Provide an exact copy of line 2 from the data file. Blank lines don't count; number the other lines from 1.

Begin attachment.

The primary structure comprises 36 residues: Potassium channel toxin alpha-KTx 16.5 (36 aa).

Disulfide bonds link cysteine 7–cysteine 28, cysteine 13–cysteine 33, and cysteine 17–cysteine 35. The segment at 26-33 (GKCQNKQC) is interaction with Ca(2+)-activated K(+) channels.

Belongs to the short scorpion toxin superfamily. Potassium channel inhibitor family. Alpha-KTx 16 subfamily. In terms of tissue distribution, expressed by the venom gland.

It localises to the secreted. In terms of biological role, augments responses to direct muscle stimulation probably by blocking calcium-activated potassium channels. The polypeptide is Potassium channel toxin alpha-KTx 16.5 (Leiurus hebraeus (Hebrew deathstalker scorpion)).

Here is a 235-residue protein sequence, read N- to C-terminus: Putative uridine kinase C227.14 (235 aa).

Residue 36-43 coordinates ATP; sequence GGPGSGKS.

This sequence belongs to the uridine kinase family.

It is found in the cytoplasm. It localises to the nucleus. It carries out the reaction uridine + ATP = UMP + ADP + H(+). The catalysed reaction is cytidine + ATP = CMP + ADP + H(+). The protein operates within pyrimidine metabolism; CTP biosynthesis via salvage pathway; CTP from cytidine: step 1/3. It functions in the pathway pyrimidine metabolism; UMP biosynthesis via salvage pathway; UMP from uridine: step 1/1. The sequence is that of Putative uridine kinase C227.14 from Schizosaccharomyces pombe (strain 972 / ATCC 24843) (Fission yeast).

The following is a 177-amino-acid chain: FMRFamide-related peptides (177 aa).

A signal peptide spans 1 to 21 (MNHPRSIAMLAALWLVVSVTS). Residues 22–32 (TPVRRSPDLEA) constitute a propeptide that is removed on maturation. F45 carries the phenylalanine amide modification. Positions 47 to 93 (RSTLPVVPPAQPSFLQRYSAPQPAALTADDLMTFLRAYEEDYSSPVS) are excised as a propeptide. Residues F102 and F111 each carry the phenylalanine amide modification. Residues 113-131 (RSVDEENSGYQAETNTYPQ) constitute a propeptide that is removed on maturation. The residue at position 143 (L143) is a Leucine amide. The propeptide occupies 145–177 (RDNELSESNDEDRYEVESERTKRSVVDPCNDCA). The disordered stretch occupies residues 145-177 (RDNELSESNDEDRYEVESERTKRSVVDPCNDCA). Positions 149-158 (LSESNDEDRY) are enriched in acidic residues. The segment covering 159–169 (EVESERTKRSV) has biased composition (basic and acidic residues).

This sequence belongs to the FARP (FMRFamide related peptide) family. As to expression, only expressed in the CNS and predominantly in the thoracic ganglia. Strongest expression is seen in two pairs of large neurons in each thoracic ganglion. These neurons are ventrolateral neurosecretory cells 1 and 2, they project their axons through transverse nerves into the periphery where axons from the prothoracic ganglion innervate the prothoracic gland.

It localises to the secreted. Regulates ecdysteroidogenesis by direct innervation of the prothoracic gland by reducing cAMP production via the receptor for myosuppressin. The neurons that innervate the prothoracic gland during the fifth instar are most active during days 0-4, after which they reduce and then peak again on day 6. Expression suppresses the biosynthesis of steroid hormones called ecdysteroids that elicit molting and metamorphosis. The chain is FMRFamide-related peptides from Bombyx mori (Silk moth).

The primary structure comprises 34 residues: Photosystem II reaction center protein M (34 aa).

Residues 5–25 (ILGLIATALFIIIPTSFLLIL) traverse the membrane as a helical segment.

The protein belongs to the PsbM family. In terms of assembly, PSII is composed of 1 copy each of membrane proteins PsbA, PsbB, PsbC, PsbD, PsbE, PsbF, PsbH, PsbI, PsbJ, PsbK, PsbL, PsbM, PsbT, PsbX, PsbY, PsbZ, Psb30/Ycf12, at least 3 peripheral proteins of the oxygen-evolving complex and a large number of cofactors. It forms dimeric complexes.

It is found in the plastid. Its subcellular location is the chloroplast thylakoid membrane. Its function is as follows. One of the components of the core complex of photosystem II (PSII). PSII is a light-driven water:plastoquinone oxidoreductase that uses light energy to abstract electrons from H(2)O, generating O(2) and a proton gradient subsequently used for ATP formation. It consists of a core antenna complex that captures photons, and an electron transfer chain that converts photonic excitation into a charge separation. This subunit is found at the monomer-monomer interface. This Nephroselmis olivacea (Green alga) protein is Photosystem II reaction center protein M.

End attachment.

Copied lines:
Disulfide bonds link cysteine 7–cysteine 28, cysteine 13–cysteine 33, and cysteine 17–cysteine 35. The segment at 26-33 (GKCQNKQC) is interaction with Ca(2+)-activated K(+) channels.